First of all, three kids– good grief! Second– five grand a month for day care!
Not sure her reasoning adds up here… I mean, she could have saved the money for a real wall during those childless years:
So I’m not complaining. But you know what I am doing? I’m wishing. I’m wishing we had started popping out those kids, oh, say, five years earlier than we did, so that maybe, by 40, my bedroom and my sons’ bedroom wouldn’t be separated by a fake wall.
I definitely feel like stress from overwork has taken its toll on me:
Sociologists have devoted many man-hours to demonstrating that older parents are richer, smarter, and more loving, on the whole, than younger ones. And yet the tragic irony of epigenetics is that the same wised-up, more mature parents have had longer to absorb air-borne pollution, endocrine disruptors, pesticides, and herbicides. They may have endured more stress, be it from poverty or overwork or lack of social status. All those assaults on the cells that make sperm DNA can add epimutations to regular mutations.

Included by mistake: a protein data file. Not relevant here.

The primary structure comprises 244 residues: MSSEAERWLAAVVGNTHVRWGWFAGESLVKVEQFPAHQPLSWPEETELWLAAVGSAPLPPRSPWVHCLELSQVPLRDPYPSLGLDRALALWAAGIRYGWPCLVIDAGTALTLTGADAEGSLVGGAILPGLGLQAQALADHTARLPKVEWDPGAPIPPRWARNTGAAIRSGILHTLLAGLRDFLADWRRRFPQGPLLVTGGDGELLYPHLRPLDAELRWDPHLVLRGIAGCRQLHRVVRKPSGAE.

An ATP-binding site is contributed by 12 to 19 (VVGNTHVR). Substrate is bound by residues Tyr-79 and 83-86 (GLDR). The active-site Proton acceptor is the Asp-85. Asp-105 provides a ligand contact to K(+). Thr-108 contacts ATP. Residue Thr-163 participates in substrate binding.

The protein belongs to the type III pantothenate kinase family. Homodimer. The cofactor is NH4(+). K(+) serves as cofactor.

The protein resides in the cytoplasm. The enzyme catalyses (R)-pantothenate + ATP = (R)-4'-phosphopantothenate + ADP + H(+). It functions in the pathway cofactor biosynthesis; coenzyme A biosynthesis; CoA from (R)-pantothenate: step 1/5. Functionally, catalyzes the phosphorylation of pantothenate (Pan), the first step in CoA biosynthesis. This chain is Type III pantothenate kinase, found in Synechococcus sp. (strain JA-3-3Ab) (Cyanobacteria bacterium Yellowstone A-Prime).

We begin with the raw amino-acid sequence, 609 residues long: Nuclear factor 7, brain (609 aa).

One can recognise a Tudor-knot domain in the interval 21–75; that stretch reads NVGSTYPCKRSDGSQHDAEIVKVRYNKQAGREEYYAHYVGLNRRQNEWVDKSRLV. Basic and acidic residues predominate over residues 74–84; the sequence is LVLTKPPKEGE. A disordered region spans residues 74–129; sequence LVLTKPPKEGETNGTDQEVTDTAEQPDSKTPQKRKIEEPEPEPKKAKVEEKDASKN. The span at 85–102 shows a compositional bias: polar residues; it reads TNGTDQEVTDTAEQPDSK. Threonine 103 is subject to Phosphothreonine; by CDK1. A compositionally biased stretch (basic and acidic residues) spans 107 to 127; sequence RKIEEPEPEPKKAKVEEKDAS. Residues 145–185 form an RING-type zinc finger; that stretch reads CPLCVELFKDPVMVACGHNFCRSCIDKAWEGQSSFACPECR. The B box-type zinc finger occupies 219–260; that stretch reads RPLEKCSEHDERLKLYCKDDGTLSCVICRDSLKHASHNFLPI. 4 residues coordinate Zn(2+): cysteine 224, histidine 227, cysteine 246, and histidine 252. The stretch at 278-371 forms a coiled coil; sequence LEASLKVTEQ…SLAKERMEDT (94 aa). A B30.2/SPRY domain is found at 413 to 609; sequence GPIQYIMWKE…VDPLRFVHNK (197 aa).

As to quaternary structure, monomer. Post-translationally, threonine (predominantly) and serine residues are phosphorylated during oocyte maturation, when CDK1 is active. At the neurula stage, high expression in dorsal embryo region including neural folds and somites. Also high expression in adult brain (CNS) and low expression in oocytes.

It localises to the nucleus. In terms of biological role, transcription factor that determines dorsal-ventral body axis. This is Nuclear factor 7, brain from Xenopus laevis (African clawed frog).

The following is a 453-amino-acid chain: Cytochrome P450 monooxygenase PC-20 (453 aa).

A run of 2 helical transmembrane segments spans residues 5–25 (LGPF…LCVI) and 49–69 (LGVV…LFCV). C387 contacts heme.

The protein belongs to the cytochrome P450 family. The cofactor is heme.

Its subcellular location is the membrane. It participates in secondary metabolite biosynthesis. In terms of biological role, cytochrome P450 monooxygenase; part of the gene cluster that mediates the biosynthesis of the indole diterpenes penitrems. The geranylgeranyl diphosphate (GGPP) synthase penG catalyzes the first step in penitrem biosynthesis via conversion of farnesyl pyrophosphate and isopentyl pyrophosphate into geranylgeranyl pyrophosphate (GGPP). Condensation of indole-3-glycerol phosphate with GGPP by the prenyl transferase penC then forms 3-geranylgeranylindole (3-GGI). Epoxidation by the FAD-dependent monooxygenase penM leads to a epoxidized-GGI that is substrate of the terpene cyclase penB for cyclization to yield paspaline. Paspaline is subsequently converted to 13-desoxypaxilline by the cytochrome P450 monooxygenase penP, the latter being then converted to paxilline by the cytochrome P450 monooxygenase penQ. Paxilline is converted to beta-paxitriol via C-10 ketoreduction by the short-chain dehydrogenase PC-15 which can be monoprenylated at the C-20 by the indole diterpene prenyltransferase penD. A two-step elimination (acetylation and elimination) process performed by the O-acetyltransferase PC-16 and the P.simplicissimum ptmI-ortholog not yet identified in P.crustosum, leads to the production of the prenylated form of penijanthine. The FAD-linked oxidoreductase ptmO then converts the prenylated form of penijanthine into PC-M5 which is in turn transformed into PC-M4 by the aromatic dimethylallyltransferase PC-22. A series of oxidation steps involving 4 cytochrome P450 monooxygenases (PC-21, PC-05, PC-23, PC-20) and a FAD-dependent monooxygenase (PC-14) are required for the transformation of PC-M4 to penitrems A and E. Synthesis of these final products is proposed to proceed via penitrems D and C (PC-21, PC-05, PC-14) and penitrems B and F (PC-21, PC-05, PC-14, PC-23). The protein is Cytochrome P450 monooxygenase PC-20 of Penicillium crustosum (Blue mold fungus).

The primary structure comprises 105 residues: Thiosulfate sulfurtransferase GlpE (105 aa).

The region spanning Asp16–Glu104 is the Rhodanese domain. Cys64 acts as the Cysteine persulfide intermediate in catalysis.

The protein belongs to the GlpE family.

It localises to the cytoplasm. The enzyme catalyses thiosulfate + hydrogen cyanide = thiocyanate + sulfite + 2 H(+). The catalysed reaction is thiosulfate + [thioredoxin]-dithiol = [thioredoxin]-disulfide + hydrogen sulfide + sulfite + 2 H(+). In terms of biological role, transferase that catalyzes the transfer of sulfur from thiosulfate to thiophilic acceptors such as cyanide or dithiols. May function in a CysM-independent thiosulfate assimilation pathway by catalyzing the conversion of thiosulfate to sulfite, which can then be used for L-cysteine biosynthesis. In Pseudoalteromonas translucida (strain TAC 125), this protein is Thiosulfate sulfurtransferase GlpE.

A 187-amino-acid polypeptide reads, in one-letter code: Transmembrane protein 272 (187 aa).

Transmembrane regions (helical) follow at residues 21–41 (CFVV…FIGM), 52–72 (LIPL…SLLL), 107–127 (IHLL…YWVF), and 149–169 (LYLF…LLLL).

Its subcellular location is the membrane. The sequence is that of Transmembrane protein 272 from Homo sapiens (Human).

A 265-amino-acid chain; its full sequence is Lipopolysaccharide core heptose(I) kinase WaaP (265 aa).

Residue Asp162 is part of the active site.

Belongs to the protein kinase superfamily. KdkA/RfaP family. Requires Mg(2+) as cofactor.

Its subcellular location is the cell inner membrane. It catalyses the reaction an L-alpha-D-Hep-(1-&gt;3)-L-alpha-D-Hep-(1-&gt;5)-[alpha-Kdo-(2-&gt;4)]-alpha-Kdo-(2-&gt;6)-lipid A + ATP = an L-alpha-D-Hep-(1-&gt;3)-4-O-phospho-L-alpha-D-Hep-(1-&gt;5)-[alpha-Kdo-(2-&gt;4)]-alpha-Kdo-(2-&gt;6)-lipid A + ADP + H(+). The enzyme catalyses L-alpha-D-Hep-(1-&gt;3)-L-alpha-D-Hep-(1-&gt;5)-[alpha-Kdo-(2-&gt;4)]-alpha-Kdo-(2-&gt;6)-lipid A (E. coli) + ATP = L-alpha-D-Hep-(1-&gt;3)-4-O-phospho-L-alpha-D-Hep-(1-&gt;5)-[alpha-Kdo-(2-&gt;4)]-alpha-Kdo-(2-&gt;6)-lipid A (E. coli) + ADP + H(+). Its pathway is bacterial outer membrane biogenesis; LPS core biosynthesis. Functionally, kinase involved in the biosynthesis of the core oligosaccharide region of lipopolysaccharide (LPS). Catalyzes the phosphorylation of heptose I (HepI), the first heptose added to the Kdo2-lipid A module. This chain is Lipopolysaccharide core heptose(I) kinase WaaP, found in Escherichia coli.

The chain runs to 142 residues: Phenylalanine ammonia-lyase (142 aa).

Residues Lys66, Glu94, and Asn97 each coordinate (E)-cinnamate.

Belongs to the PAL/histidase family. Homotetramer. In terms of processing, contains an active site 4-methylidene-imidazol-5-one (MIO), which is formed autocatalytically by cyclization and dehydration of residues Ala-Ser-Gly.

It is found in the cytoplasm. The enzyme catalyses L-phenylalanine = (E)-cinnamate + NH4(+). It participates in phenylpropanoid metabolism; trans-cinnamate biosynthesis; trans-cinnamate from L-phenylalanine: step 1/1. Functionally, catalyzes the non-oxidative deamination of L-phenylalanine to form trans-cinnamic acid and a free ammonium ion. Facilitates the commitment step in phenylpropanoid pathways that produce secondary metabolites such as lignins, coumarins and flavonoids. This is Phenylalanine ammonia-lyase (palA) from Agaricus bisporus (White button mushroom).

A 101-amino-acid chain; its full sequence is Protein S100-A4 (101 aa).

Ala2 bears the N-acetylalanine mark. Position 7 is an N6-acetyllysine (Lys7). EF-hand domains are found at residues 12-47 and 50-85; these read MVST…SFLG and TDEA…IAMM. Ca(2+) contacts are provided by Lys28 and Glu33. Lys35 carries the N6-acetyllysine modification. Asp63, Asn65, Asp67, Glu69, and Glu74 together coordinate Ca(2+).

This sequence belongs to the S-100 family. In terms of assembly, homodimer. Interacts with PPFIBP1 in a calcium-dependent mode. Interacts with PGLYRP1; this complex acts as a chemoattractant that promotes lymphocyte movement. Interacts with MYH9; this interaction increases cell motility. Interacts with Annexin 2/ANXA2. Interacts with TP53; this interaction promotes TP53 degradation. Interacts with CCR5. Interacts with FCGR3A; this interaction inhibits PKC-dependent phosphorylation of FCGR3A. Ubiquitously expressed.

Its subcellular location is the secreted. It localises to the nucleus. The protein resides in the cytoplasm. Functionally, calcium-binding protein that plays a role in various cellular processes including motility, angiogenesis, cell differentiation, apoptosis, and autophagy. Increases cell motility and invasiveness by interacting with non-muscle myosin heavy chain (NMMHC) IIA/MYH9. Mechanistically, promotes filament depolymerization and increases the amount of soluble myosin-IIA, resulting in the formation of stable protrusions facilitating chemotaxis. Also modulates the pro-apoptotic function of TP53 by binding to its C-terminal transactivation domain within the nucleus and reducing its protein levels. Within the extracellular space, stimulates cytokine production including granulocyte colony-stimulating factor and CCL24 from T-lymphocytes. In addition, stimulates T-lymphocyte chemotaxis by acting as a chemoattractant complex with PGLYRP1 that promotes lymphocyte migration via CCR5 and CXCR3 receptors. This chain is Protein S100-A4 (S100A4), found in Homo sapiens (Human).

For several reasons, though, I’m unsure the following is such a terrible thing. For one thing, seeing one’s child get to his or her late thirties/ forties is getting to see them become an adult. For another, that child may be ready by middle-age to collect his or her inheritance before he or she gets too old for it to make a big difference (hate to be blunt, but there it is):
A mother who is 35 when her child is born is more likely than not to have died by the time that child is 46. The one who is 45 may have bowed out of her child’s life when he’s 37. The odds are slightly worse for fathers: The 35-year-old new father can hope to live to see his child turn 42. The 45-year-old one has until the child is 33.